Slot machines produce wildly inconsistent results when you look at their outcomes over a short period. A single pull on a slot machine doesn’t tell you much about the game’s relative likelihood of paying out – neither does a ten-pull session or even a few hours playing the same machine. These games are designed to produce random results at a mathematical scale that’s difficult for us to comprehend.

No wonder people have completely insane ideas about slot machines being due to win, or hot and cold.

When Are Slot Machines Ready to Pay?

A slot machine is ready to pay when the conditions for payout have been met. These conditions are programmed into the game and are based on the game’s paytable and the slot machine designer’s choices. Except for in the case of very few slots with a skill element, player results are totally random. Players have no input on the game’s readiness to pay or anything like that.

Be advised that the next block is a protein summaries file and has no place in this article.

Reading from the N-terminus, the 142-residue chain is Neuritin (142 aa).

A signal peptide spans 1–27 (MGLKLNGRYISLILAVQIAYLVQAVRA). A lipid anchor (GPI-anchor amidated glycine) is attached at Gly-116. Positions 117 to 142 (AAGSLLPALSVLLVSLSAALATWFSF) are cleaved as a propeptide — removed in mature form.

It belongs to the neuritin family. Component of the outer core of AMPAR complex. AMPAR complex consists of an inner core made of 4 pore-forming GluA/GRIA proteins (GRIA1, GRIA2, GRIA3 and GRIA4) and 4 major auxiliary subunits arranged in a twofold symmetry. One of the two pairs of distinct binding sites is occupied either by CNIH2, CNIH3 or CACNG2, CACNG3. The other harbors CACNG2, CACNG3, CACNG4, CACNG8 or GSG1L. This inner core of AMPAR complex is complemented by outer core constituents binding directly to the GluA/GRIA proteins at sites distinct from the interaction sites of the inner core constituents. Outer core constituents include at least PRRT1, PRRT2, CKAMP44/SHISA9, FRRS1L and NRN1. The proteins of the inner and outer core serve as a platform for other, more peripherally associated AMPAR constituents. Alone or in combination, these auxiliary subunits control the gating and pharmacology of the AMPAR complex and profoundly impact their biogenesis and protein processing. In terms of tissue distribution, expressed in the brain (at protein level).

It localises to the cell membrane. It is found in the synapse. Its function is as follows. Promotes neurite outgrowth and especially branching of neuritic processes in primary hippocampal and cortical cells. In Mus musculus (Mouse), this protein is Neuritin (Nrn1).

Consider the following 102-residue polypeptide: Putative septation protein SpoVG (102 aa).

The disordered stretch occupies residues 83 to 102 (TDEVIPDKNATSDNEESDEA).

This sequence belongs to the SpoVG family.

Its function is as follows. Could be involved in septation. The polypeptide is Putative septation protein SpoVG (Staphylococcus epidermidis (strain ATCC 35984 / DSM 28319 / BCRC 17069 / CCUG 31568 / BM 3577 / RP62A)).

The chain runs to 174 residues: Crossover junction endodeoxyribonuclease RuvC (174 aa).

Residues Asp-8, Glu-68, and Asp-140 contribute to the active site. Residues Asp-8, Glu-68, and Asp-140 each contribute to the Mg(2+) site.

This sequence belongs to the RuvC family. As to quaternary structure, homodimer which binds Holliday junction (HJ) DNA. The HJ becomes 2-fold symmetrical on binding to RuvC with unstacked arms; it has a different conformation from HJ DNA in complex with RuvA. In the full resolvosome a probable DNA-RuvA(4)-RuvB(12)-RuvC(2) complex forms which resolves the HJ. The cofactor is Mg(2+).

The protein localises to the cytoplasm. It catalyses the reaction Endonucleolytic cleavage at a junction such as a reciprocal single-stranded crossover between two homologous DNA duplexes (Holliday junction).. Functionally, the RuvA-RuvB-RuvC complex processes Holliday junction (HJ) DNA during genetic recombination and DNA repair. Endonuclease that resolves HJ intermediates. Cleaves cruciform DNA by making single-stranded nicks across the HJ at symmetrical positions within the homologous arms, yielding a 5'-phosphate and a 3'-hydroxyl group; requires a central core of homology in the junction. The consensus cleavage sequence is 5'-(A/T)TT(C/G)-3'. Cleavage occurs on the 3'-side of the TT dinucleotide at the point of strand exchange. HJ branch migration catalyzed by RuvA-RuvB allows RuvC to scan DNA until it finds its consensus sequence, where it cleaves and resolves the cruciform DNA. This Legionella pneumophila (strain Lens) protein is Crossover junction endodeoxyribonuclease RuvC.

A slot machine is not necessarily ready to pay after it produces a string of losing results. It’s also not necessarily cold, or not ready to pay, just because a large payout has recently occurred. A slot machine’s random results take place within a predetermined range of possible outcomes, all of which are factored into the game’s design and reflected by its statistics, including win percentage and return to player.

It comes down to a simple rule of thumb – you can’t tell when a slot machine is ready to pay, and neither can anybody else.

Slot reviewers and gambling writers talk about gambling in terms of one-hour chunks, not because games are somehow designed around a one-hour playing time, but because it’s the smallest unit of meaningful time we have a word for. Sitting at a slot for an hour and recording your results won’t give you a realistic sense of its hit frequency or return to player percentage. It would require many hundreds of thousands of hours of tracking to come up with a number anything like a game’s real-world odds.